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Jackie54 11-15-2012 08:21 AM

2nd coat of stain not drying equally
 
I am refinishing an antique table. Did the stripping and applied the first coat of min-wax stain. It dried completely within 5 hours so I applied a second coat, as per instructions. The second coat is now close to 11 hours and the table isn't completely drying. I realize some sections of the wood might be more porous than others, but, is this uneven drying time normal and is 11 hours a long time for it to dry? Thanks for your help.

joecaption 11-15-2012 08:28 AM

How did you apply the stain?
Did you wipe it down after applying to get rid of the access?
What type wood is it?

Jackie54 11-15-2012 09:09 AM

2nd coat of stain not drying
 
Applied with a paint brush. Wiped off excess with nylons and not really sure what the wood is. Can I wipe off the tacky spots with the nylons again?

joecaption 11-15-2012 09:42 AM

Nylons, never heard of that one.
How is a nylon going to do anything but move the finish around.
Should have been a lint free cloth that would soak up the eccess. An old Tee shirt type material works for me.

Brushjockey 11-15-2012 09:43 AM

Couple of things.
Most of the time stains are meant to do in one application. Often the second one might lift and ruin the first.
Also stains are meant to penetrate ( assuming you are using a straight stain and not stain and finish). But in either case the first coat will seal the surface at least some, so the second lays on top rather than penetrates, making the dry time longer.
And 3rd- whats up with using nylons? they do not absorb anything, just move it around. Lint free staining rags are what are normally used.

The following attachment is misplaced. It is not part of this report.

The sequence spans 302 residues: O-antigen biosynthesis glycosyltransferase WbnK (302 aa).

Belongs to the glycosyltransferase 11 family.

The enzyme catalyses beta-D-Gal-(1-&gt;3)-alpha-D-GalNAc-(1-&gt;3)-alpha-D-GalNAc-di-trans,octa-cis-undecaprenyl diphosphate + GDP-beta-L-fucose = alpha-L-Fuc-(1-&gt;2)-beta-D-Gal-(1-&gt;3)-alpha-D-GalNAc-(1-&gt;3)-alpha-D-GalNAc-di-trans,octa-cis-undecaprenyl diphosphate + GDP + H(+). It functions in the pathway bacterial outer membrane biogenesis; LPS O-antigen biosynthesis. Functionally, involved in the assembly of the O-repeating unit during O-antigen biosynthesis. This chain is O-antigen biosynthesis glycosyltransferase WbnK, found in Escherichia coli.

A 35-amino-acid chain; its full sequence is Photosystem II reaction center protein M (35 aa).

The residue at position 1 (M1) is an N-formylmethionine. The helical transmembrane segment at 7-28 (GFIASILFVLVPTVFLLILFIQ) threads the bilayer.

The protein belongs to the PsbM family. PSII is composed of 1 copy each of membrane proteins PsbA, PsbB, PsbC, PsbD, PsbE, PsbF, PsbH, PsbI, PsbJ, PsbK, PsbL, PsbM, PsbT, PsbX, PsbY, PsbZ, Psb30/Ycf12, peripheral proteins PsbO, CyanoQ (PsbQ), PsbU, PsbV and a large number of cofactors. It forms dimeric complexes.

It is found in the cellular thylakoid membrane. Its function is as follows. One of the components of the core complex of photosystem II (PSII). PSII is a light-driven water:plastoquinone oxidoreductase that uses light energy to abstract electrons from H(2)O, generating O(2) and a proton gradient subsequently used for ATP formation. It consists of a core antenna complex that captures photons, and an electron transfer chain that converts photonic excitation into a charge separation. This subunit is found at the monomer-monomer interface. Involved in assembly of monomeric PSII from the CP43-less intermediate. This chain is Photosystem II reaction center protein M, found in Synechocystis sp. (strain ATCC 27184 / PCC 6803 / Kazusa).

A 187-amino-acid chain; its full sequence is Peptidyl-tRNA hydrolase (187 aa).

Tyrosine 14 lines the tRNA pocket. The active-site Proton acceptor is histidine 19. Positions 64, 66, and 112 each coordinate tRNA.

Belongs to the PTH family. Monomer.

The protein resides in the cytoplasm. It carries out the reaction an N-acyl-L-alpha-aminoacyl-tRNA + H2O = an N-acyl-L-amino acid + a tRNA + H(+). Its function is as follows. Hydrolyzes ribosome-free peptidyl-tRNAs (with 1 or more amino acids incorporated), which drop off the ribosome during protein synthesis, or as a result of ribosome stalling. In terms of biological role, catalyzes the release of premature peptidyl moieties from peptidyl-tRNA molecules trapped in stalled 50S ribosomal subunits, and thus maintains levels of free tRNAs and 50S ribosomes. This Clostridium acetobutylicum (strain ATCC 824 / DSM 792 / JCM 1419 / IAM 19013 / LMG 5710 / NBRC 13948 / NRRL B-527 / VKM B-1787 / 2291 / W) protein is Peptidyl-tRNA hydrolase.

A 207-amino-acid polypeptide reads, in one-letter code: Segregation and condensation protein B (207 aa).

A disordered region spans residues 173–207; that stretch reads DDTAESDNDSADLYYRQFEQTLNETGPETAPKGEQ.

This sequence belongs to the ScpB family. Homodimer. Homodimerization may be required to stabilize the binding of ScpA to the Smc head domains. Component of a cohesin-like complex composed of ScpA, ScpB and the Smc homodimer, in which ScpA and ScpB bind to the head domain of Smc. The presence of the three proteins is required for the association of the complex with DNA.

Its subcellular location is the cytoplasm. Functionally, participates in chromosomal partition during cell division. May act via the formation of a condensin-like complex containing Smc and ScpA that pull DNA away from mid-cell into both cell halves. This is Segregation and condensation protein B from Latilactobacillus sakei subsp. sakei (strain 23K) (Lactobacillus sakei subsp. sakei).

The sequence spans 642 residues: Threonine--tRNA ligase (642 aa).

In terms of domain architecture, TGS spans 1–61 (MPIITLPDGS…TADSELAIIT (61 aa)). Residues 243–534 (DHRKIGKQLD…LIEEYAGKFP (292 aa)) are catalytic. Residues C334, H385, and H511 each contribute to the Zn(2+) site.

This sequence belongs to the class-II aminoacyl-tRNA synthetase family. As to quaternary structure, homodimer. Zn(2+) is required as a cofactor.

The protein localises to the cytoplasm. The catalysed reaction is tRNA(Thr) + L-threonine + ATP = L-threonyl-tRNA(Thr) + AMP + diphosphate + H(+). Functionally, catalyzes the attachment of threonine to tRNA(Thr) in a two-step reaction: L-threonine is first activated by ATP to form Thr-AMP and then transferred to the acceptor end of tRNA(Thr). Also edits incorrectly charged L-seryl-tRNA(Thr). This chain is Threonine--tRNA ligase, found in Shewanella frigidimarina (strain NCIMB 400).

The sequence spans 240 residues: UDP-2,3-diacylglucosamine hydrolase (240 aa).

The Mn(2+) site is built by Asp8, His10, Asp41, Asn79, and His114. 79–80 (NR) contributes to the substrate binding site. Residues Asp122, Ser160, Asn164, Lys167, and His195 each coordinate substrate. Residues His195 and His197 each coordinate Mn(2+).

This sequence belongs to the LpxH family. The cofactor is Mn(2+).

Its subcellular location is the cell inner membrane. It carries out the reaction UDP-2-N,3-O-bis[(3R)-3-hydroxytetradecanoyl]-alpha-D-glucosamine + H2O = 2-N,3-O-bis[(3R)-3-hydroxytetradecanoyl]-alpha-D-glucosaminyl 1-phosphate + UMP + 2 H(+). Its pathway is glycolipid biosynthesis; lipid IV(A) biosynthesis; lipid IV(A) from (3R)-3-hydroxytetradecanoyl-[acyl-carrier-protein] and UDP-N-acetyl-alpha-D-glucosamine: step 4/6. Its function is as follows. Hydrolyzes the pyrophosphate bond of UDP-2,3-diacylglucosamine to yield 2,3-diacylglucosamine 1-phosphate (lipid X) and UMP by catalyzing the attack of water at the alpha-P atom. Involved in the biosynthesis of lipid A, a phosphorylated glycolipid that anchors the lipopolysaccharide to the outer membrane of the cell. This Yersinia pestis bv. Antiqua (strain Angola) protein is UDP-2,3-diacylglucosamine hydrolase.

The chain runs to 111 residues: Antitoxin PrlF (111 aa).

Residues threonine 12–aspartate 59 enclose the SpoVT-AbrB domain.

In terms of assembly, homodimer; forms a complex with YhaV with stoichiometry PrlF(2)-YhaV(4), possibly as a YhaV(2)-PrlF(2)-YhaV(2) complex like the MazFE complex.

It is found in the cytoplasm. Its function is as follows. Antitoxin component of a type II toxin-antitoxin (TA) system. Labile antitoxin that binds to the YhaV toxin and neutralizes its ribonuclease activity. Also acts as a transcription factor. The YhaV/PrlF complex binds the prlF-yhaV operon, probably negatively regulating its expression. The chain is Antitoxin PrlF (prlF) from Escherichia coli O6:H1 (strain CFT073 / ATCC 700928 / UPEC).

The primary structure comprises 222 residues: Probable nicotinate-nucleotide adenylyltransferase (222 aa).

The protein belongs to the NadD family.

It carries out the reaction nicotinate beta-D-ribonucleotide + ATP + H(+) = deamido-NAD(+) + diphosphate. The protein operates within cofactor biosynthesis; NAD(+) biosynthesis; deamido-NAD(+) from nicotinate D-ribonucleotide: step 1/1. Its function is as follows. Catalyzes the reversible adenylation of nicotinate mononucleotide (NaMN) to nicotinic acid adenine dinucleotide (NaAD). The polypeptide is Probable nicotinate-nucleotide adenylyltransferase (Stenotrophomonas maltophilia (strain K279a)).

Jackie54 11-15-2012 10:07 AM

2nd coat of stain not drying equally
 
Nylons worked the first time around. Remember my dad using them but maybe he was applying the stain. He died in 1989 and I'm working off some old notes he left me. Guess there's nothing I can do now but just wait....don't want to restart this project. Next time, if there is one, will remember to use a t-shirt. Thanks for your comments. Also remember him sometimes applying 7 coats of varnish and using extra fine steel wool to sand in between, this really protected items, guess that's why the hutch is still in tiptop shape after 35 years. How many coats of varnish do you recommend?

Brushjockey 11-15-2012 11:01 AM

Products have radically changed since 1989.
Let us know what exactly the stain is that you are using, and what varnish you are using. That might help what we can say about it.

Jackie54 11-15-2012 11:20 AM

2nd coat of stain not drying equally
 
The stain is Minwax Wood Finish - Early American and the varnish is Varathan Professional Clear Finish 1100 Satin Oil Based.

ddawg16 11-15-2012 11:31 AM

Like Brushjockey said....you typically apply the stain only once......

Please tell us that you have NOT applied the varnish yet?

I haven't heard the one about stockings either......I can see that in place of fine grit sand paper...but not wiping down stain.

Your process 'should' have been like this:

1. Sand the wood
2. Rub down the bare surface with pre-stain (this helps find any scratch marks and makes for a more even stain)
3. Apply stain...rubbing with a soft rag (I like old socks and t-shirts)
4. After drying, apply varnish. Min of 3 coats....allowing plenty of time to dry and rubbing between coats with 400 grit paper or 000 steel wool.

edit....personally, I don't really care for the MinWax products....I'll take Watco any day.

Brushjockey 11-15-2012 12:37 PM